Wednesday, August 11, 2010

Winter's Bone (Rhoades)

“Winter’s Bone” Chills and Thrills
Reviewed by Shirrel Rhoades

Back when in college I lived in a tin-oven house trailer on campus, a veritable sweatbox. So during the hot summer months I went to see lots of movies just to partake of the theater’s air conditioning.

Here it is August, and if you’re dreading the heat just go see “Winter’s Bone,” the chilling new indie film that’s currently playing at the Tropic Cinema.

Based on the 2006 book by Daniel Woodrell, the story takes place in the wintry Ozark Mountains, a bleak landscape that defines the hardscrabble existence of 17-year-old Ree Dolly. Although still a child in years, she’s the most grown-up person in her hillbilly family. When her meth-producing dad jumps bail, she sets out to find him, for he has put up their home as bond. This journey takes her through a snowy countryside filled with hardened criminals and harrowing encounters. She must unravel the mystery of her fugitive father’s disappearance or else lose all.

Jennifer Lawrence gives a standout performance as Ree. No wonder this moving drama won the Grand Jury Prize at the 2010 Sundance Film Festival.

Born in Louisville, Kentucky, Lawrence set out on her own journey at the age of 14, traveling to New York City to become an actress. Starring in Guillermo Arriaga’s “The Burning Plain” opposite Charlize Theron and Kim Basinger, she won the Marcello Mastroianni Award for best young emerging actor/actress at the 2008 Venice Film Festival.

Being from the South was an advantage for Lawrence when it came to “Winter’s Bone.” Director Debra Granik says, “It helped on the audition so much because many of the young women had struggled with the accent and the dialect, and Jen had an ear for it. She did not have use her psychic energy, her resources, to actually say a sentence. She wanted the role, she made that known, so that’s always a huge thing. She had read it and had taken it to heart and really felt like she could commit. And she did.”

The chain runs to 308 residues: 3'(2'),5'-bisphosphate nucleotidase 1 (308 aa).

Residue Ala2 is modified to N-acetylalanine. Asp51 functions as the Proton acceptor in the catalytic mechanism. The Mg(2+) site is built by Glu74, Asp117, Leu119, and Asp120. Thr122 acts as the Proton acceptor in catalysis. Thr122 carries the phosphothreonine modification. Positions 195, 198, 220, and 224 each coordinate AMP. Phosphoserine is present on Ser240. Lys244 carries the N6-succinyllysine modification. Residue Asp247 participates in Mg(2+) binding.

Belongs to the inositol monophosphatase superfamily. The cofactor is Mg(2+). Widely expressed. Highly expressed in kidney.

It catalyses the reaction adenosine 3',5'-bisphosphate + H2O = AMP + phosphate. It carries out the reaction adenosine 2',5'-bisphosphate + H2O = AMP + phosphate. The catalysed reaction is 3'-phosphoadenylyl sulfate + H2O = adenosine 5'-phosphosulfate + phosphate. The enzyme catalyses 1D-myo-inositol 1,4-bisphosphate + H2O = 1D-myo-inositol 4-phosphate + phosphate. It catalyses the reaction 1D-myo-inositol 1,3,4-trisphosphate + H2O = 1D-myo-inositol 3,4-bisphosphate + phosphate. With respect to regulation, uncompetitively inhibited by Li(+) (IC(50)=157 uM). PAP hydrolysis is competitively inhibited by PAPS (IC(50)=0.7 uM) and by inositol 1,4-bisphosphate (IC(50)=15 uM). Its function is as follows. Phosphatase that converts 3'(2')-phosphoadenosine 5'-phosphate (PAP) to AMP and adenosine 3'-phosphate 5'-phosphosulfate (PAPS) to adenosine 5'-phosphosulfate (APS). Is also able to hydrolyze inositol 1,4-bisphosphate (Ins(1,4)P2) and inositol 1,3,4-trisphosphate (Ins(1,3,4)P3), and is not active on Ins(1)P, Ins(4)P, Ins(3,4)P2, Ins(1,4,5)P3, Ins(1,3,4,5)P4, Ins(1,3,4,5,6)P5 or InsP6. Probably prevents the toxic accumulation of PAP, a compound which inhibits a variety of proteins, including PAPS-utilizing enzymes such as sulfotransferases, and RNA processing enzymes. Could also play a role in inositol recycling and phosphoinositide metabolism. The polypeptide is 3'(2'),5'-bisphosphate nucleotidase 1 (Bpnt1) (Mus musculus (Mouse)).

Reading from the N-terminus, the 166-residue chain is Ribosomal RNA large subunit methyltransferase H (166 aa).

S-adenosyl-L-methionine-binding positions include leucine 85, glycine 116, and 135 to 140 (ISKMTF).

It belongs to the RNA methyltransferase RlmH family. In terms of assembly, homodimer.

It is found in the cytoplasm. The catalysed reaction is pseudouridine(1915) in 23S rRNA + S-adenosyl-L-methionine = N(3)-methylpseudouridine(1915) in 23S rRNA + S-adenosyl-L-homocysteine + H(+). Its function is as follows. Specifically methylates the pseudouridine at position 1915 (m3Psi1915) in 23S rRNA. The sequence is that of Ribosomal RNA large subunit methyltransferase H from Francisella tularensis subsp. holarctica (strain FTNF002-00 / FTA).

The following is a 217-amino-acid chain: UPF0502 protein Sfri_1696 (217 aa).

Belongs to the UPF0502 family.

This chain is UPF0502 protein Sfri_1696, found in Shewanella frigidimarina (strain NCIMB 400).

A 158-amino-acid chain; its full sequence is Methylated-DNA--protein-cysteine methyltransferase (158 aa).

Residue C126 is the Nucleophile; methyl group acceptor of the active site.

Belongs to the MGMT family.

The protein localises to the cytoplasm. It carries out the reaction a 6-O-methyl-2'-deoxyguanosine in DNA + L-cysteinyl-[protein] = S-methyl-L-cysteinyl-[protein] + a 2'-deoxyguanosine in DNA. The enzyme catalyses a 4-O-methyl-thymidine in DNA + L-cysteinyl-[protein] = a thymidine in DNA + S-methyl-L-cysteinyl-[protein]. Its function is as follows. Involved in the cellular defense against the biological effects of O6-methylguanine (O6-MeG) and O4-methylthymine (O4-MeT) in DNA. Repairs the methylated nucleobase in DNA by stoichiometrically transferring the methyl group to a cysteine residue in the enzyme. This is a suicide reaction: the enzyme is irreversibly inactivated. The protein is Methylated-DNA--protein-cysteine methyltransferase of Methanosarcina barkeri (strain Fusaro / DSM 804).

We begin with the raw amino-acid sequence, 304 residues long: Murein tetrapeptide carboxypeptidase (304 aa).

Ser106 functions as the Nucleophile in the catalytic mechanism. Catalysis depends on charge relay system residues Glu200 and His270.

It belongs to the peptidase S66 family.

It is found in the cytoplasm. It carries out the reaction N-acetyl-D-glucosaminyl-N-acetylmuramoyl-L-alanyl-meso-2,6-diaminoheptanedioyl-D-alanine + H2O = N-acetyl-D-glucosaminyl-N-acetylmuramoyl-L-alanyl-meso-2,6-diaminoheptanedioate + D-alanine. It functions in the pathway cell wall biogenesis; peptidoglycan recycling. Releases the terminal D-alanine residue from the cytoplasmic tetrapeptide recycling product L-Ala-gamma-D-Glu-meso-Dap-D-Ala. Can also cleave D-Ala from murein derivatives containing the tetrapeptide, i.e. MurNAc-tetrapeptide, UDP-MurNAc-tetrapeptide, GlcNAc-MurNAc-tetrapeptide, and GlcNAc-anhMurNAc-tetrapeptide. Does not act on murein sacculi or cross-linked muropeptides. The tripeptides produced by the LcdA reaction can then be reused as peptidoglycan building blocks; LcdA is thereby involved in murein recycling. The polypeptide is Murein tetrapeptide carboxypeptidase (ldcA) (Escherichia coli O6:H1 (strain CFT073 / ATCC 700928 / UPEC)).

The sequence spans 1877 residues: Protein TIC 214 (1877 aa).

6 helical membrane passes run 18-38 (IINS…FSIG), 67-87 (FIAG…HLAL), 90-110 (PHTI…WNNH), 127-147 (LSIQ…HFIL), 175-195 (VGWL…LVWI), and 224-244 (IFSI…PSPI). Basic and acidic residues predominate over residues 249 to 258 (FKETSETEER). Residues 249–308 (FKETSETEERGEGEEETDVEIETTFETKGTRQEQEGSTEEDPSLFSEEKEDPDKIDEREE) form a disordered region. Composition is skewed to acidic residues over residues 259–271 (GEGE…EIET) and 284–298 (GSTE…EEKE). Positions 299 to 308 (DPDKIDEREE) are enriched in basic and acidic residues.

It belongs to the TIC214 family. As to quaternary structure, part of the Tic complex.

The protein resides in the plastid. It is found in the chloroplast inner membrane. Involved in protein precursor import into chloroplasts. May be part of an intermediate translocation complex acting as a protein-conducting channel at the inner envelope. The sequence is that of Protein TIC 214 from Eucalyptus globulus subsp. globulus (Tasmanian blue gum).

When Granik first read Daniel Woodrell’s novel, she was taken with the central character. Ree was “a protagonist that I had been waiting for,” she says.

While drawn to the girl’s strength and grit, Granik was equally drawn to Ree’s world – “a troubled, tight-knit community deep in the Ozarks.”

The film was shot in southern Missouri, a region of “rolling hills and gravelly soil.”

“If we were going to attempt this, we knew it had to be there,” says Granik. “It had to have local people populating the film visually. There is no chance that this film would come to life in any way that would be close to the book unless we did it there.”

Music was an important ingredient for this Missouri setting. The soundtrack includes “The Missouri Waltz,” “High on a Mountain,” and “Come All Ye Fair and Tender Ladies,” among other traditional folk songs.
“Winter is always the setting when you show that the stakes are very high because survival is just that much harder,” says Granik. “Everything is happening on a more dire basis. Your hunger, your cold, what it takes to take care of two small kids in winter.”

The film is haunting, yet strangely uplifting.

Your teeth may chatter. But not from the air conditioning.
[from Solares Hill]

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